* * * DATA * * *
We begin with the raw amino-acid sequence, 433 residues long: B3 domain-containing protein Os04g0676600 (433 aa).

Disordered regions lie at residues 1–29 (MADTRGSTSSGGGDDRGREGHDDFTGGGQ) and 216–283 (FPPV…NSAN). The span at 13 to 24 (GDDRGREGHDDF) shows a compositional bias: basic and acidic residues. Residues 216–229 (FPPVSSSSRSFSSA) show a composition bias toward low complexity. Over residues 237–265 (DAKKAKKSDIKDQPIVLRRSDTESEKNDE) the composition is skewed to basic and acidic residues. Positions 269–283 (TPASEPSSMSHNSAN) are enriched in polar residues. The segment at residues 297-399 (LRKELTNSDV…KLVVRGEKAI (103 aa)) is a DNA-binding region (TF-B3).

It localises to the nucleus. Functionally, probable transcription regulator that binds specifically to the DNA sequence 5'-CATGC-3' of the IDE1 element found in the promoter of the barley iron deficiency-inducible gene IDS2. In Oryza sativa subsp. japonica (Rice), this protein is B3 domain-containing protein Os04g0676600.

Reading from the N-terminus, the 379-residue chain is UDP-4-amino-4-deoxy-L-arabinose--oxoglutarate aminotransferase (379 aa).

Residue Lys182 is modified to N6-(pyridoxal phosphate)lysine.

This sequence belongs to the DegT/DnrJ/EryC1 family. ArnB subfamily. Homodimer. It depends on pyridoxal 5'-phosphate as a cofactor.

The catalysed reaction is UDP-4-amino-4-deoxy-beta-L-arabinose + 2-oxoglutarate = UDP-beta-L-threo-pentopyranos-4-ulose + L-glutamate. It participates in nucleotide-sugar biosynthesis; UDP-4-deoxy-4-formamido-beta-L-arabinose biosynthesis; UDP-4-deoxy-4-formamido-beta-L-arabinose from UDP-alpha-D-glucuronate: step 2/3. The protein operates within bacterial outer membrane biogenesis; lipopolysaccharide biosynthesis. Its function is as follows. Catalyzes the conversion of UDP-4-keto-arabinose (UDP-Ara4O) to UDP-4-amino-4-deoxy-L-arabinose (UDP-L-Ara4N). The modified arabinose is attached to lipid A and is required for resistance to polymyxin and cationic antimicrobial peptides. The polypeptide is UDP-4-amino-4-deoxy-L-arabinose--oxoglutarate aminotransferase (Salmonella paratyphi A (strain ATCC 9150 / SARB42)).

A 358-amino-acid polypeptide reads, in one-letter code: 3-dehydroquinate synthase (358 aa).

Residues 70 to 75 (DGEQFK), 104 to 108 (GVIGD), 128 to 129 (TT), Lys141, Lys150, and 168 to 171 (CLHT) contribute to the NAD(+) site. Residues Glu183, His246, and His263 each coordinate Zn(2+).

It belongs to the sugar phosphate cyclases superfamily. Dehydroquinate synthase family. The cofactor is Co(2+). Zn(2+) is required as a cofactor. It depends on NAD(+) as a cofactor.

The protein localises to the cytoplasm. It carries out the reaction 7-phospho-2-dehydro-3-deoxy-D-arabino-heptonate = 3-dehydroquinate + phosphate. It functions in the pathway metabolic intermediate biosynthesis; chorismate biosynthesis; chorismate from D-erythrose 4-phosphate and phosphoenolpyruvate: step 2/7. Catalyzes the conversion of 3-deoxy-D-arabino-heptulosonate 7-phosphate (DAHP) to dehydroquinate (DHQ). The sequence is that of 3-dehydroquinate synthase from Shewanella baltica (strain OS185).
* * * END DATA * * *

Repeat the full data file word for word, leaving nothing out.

We begin with the raw amino-acid sequence, 433 residues long: B3 domain-containing protein Os04g0676600 (433 aa).

Disordered regions lie at residues 1–29 (MADTRGSTSSGGGDDRGREGHDDFTGGGQ) and 216–283 (FPPV…NSAN). The span at 13 to 24 (GDDRGREGHDDF) shows a compositional bias: basic and acidic residues. Residues 216–229 (FPPVSSSSRSFSSA) show a composition bias toward low complexity. Over residues 237–265 (DAKKAKKSDIKDQPIVLRRSDTESEKNDE) the composition is skewed to basic and acidic residues. Positions 269–283 (TPASEPSSMSHNSAN) are enriched in polar residues. The segment at residues 297-399 (LRKELTNSDV…KLVVRGEKAI (103 aa)) is a DNA-binding region (TF-B3).

It localises to the nucleus. Functionally, probable transcription regulator that binds specifically to the DNA sequence 5'-CATGC-3' of the IDE1 element found in the promoter of the barley iron deficiency-inducible gene IDS2. In Oryza sativa subsp. japonica (Rice), this protein is B3 domain-containing protein Os04g0676600.

Reading from the N-terminus, the 379-residue chain is UDP-4-amino-4-deoxy-L-arabinose--oxoglutarate aminotransferase (379 aa).

Residue Lys182 is modified to N6-(pyridoxal phosphate)lysine.

This sequence belongs to the DegT/DnrJ/EryC1 family. ArnB subfamily. Homodimer. It depends on pyridoxal 5'-phosphate as a cofactor.

The catalysed reaction is UDP-4-amino-4-deoxy-beta-L-arabinose + 2-oxoglutarate = UDP-beta-L-threo-pentopyranos-4-ulose + L-glutamate. It participates in nucleotide-sugar biosynthesis; UDP-4-deoxy-4-formamido-beta-L-arabinose biosynthesis; UDP-4-deoxy-4-formamido-beta-L-arabinose from UDP-alpha-D-glucuronate: step 2/3. The protein operates within bacterial outer membrane biogenesis; lipopolysaccharide biosynthesis. Its function is as follows. Catalyzes the conversion of UDP-4-keto-arabinose (UDP-Ara4O) to UDP-4-amino-4-deoxy-L-arabinose (UDP-L-Ara4N). The modified arabinose is attached to lipid A and is required for resistance to polymyxin and cationic antimicrobial peptides. The polypeptide is UDP-4-amino-4-deoxy-L-arabinose--oxoglutarate aminotransferase (Salmonella paratyphi A (strain ATCC 9150 / SARB42)).

A 358-amino-acid polypeptide reads, in one-letter code: 3-dehydroquinate synthase (358 aa).

Residues 70 to 75 (DGEQFK), 104 to 108 (GVIGD), 128 to 129 (TT), Lys141, Lys150, and 168 to 171 (CLHT) contribute to the NAD(+) site. Residues Glu183, His246, and His263 each coordinate Zn(2+).

It belongs to the sugar phosphate cyclases superfamily. Dehydroquinate synthase family. The cofactor is Co(2+). Zn(2+) is required as a cofactor. It depends on NAD(+) as a cofactor.

The protein localises to the cytoplasm. It carries out the reaction 7-phospho-2-dehydro-3-deoxy-D-arabino-heptonate = 3-dehydroquinate + phosphate. It functions in the pathway metabolic intermediate biosynthesis; chorismate biosynthesis; chorismate from D-erythrose 4-phosphate and phosphoenolpyruvate: step 2/7. Catalyzes the conversion of 3-deoxy-D-arabino-heptulosonate 7-phosphate (DAHP) to dehydroquinate (DHQ). The sequence is that of 3-dehydroquinate synthase from Shewanella baltica (strain OS185).